We are constantly told there is a doctor shortage in Nova Scotia. Yet, statistically we are about where we should be in terms of patient-doctor ratios. The problem with statistics is they get skewered by geography, since most of our doctors are concentrated in HRM, which leaves the rest of the province under-serviced.
Provincially, the hottest information in any community is not a scandal, but about a new doctor accepting patients.
On the surface the province’s just-announced $200,000 contract with Emergency Medical Care to reduce ER closures by tapping a floating supply of provincial doctors seems a good idea. Anything that reduces closures and wait times is a good, right? In reality this contract is a shining example of the failure of Nova Scotia Health Care as it is currently organized.
How is it that Nova Scotia’s ten health authorities, using their existing army of over 400 administrators, can’t schedule staff?
And does the Province actually know the problem? Will this contract address all the issues?
On Wednesday, September 19th, a friend travelled to Halifax to meet with a surgeon about potential treatment. The surgeon was mad as hell over two surgeries which had to be cancelled that day because there were no operating room nurses. He was there, the patients were there, the nurses weren’t. Now, nurses, like anyone else get sick or have family emergencies arise. So how is it that in all of Halifax, which lists 222 health care administrators in the six-figure club, no one was capable of scheduling back up OR support?
This isn’t a unique situation. I’ve spoken with a psoriasis sufferer who had their treatments set back by four months because a support person in Halifax was out sick. In June, Middleton Mayor Calvin Eddy complained that Annapolis Valley Health (AVH) scheduled ER closures at Soldiers’ Memorial Hospital on weekends when the town was hosting large events, like the ironically-named Relay for Life which drew an additional 1,000 people to the community and again for the following weekend’s Antique Show and Shine. AVH said these closures were due to a doctor shortage.
Doctor shortages have been the quick and easy answer. But as we later learned, there appears to be a resistance by doctors to fill in at the Middleton ER because they’re paid $55 an hour less than their colleagues working in the Kentville ER, which are both under Annapolis Valley Health. It seems there are doctors, but the issue may come down to administrators who are trying to cut front-line costs.
Additionally, the Annapolis Spectator, reported that two ER closures in Middleton and Digby in the week between events were due to a nurse shortage.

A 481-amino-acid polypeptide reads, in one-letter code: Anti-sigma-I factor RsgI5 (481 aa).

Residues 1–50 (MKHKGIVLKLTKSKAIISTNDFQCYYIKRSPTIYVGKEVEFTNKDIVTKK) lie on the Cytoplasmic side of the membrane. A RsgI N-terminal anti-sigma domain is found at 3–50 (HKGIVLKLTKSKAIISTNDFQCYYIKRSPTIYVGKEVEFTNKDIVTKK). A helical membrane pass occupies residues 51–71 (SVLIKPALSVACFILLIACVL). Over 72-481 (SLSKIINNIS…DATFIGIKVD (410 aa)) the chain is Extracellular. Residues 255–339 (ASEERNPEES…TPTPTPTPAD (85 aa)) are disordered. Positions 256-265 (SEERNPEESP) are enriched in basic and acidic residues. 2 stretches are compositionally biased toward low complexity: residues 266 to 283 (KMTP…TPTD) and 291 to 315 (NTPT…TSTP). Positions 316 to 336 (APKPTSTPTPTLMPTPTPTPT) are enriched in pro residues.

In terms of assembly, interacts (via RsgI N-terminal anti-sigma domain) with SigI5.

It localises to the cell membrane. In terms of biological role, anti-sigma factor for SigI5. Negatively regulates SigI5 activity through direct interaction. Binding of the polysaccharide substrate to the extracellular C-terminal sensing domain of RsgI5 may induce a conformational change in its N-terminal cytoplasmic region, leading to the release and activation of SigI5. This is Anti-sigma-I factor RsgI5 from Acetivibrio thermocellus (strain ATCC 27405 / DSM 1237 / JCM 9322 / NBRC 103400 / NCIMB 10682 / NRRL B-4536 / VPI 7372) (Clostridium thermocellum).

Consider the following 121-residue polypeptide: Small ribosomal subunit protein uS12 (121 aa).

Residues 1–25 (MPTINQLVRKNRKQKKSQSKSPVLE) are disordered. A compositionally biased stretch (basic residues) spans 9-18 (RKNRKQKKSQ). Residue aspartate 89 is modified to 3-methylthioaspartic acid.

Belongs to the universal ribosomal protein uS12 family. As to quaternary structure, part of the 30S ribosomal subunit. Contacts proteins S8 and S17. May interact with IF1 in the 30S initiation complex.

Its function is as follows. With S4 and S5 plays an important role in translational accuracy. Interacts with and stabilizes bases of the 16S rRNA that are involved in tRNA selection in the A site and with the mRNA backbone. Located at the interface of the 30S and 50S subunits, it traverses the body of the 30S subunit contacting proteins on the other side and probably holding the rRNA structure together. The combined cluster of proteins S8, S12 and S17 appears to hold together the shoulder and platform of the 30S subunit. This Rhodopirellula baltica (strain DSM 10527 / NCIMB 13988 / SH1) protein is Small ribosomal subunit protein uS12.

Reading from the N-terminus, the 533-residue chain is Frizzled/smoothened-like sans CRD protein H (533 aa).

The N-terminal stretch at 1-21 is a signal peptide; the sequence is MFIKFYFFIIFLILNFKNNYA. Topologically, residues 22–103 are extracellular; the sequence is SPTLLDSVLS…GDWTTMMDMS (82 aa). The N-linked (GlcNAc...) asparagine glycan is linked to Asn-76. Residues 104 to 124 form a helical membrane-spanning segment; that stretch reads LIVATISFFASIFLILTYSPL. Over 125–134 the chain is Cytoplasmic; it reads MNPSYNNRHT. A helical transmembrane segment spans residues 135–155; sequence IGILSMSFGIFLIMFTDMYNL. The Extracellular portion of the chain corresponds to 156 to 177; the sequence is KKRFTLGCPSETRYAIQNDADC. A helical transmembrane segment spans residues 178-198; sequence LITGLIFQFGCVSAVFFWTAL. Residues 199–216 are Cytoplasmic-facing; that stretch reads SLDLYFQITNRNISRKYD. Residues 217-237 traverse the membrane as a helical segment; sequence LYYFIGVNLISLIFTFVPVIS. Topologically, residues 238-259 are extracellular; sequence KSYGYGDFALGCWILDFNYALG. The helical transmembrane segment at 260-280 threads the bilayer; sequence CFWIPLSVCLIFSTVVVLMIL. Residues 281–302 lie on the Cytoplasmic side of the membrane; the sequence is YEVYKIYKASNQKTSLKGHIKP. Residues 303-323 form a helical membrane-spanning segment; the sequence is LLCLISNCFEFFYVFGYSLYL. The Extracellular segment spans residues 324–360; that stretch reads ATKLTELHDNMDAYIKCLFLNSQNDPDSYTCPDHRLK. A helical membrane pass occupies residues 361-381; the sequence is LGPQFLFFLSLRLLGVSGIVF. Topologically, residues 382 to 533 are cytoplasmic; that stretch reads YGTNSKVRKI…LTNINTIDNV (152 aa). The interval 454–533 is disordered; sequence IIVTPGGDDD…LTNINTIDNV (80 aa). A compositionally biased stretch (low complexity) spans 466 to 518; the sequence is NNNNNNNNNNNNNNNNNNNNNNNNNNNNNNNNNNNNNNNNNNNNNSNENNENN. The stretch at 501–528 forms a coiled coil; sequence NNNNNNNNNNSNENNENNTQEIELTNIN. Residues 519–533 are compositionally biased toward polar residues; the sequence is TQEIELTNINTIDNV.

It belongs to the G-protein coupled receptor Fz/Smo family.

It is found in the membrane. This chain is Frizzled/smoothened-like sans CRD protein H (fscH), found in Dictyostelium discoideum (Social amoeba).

In a November 26, 2011 letter to the Herald, Wayne Boucher, Chairman of Friends of the Annapolis Community Health Centre, referencing what he described as “a feel-good” announcement of a Collaborative Emergency Centre at the Annapolis Community Health Centre said the 1,512 hours in ER closures in 2010-11 credited to doctor shortages was “emphatically not the case. Those hours had more to do with AVH decision-making than a doctor shortage. It is unclear why there were 104 hours of ER closure from July to October 2011. It was not due to a doctor shortage.”
There are enough examples coming out to suggest that ER closures and other treatment delays are more of a scheduling problem that a lack of available medical professionals. Otherwise where is this private company finding a pool of available doctors? How come they can do it, but publicly paid administrators can’t? Is this some sort of subtle movement towards a private health system?
If we had better scheduling then maybe we wouldn’t lag behind the rest of the Canada in terms of treatment and delivery of services. Maybe then the 58 percent of Nova Scotians not getting knee replacement surgery and 46 percent not getting hip replacements within recommended treatment times, would. Maybe children on eight-month-long, pain-treatment waiting lists wouldn’t have to suffer so long.
We are always being told that productivity is a problem in Canada. The implication is that the “workers” have to do better. But what happens when the productivity failures are at the top?
Clearly having our health care organized into 10 separate, competing, non-communicative silos is not productive, efficient, coordinated or in the best interest of patients. This contract illustrates the on-going failure of our organizational structure. One provincial authority would ensure everyone working in health care was treated fairly and paid equally, and would result in better coordination of facilities and scheduling of doctors, nurses and support staff so that patients are treated in a more timely manner.
Nova Scotia is looking at all manner of ways to save money by reducing the numbers of council seats, re-aligning school boards, and discussing cutting the number of municipalities and merging driver’s licenses and health cards. Yet health care, which consumes 40 percent of the provincial budget, is allowed to flounder with an inefficient, non-responsive, top-heavy organizational structure. It’s clearly not working, why stick with it?